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Houstonians were forced to cope with the effects of two major petrochemical plant fires over the St. Patrick’s Day weekend.
The two incidents serve as a grim reminder of the risks facing a densely-populated metro region that currently houses the largest concentration of petrochemical processing plants and storage facilities in the world.
ITC Deer Park Petrochemical Plant Fire Will Burn for Days
The worst of the petrochemical plant fires erupted shortly after 10:00 a.m. on St. Patrick’s Day, when a tank ignited at the Intercontinental Terminals (ITC) storage facility in the Houston suburb of Deer Park.
The inferno quickly spread to six other storage tanks on the 265-acre site, creating clouds of thick, black smoke that could be seen for miles throughout eastern Harris County.
The fire remained intense on Monday morning, forcing crews to take up a defensive posture to prevent its spread. The blaze will burn itself out once it consumes the remaining fuel, a process that will take at least two more days.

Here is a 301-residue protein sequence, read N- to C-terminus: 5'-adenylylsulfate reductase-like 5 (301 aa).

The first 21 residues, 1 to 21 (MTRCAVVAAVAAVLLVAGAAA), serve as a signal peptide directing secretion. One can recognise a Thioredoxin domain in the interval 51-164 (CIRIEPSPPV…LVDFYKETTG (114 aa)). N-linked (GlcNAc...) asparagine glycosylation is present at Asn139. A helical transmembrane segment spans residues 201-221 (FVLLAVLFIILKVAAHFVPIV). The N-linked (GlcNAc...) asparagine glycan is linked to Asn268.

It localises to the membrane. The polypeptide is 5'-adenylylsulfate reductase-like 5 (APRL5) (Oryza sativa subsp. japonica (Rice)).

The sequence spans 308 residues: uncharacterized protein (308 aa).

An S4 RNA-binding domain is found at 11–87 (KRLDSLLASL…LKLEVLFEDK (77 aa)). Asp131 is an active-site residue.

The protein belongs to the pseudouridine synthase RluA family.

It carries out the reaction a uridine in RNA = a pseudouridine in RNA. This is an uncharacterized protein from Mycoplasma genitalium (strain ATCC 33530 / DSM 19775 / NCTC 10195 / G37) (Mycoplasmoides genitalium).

Burning Tanks Contain Naphtha, Other Hazardous Chemicals
According to ITC, five of the tanks involved in the Deer Park petrochemical plant fire contain “gas blend stocks used in the production of finished gasoline, and base oil commonly used as machine lubricants.” A sixth tank stores highly-flammable naphtha, while two others contain xylene and toluene.
The hazardous nature of the chemicals prompted Harris County authorities to issue a “shelter-in-place” order for much of Deer Park on Sunday. They lifted the order early Monday morning, however, after repeated air quality readings remained below hazardous levels.
Furnace Fire Erupted at ExxonMobil Baytown Refinery Fire
Just one day earlier, a fire at the ExxonMobil Baytown refinery sent another plume of heavy smoke into the skies around Houston.
The March 16th blaze apparently involved a furnace on one of the refinery’s hydrofining units. While the incident “resulted in emissions to the atmosphere,” authorities opted not to issue a “shelter-in-place” prder for the surrounding area.
“Pollution Control is still monitoring the air south of the plant around La Porte and Clear Lake with no reading at this time,” Harris County Judge Lina Hidalgo during a media briefing on Saturday afternoon.
Emergency crews brought the ExxonMobil refinery fire under control within three hours, and the skies around Houston began to clear by 4:00 p.m.
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